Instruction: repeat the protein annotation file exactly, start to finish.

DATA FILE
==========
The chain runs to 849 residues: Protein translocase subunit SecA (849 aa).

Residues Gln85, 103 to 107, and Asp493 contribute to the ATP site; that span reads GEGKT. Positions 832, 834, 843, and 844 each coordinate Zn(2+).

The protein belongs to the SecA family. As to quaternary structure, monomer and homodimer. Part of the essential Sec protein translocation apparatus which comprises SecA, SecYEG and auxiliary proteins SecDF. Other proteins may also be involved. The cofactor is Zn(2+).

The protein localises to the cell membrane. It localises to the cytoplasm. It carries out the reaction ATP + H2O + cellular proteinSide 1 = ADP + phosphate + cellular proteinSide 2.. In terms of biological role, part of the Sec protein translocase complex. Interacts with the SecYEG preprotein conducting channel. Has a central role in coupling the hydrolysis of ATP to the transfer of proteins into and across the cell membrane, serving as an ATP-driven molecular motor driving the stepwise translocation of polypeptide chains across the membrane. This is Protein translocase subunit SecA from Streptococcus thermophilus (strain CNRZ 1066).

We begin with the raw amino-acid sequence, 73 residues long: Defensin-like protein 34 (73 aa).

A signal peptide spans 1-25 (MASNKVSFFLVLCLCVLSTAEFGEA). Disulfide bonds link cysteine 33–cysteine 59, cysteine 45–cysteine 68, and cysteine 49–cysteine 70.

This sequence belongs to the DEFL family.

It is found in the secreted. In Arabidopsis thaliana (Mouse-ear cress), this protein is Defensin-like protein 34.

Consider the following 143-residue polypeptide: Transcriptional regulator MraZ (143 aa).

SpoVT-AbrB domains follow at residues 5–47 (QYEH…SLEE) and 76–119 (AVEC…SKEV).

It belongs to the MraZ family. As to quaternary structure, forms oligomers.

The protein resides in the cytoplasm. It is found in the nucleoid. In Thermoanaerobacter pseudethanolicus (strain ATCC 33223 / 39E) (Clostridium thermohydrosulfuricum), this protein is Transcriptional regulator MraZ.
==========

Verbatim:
The chain runs to 849 residues: Protein translocase subunit SecA (849 aa).

Residues Gln85, 103 to 107, and Asp493 contribute to the ATP site; that span reads GEGKT. Positions 832, 834, 843, and 844 each coordinate Zn(2+).

The protein belongs to the SecA family. As to quaternary structure, monomer and homodimer. Part of the essential Sec protein translocation apparatus which comprises SecA, SecYEG and auxiliary proteins SecDF. Other proteins may also be involved. The cofactor is Zn(2+).

The protein localises to the cell membrane. It localises to the cytoplasm. It carries out the reaction ATP + H2O + cellular proteinSide 1 = ADP + phosphate + cellular proteinSide 2.. In terms of biological role, part of the Sec protein translocase complex. Interacts with the SecYEG preprotein conducting channel. Has a central role in coupling the hydrolysis of ATP to the transfer of proteins into and across the cell membrane, serving as an ATP-driven molecular motor driving the stepwise translocation of polypeptide chains across the membrane. This is Protein translocase subunit SecA from Streptococcus thermophilus (strain CNRZ 1066).

We begin with the raw amino-acid sequence, 73 residues long: Defensin-like protein 34 (73 aa).

A signal peptide spans 1-25 (MASNKVSFFLVLCLCVLSTAEFGEA). Disulfide bonds link cysteine 33–cysteine 59, cysteine 45–cysteine 68, and cysteine 49–cysteine 70.

This sequence belongs to the DEFL family.

It is found in the secreted. In Arabidopsis thaliana (Mouse-ear cress), this protein is Defensin-like protein 34.

Consider the following 143-residue polypeptide: Transcriptional regulator MraZ (143 aa).

SpoVT-AbrB domains follow at residues 5–47 (QYEH…SLEE) and 76–119 (AVEC…SKEV).

It belongs to the MraZ family. As to quaternary structure, forms oligomers.

The protein resides in the cytoplasm. It is found in the nucleoid. In Thermoanaerobacter pseudethanolicus (strain ATCC 33223 / 39E) (Clostridium thermohydrosulfuricum), this protein is Transcriptional regulator MraZ.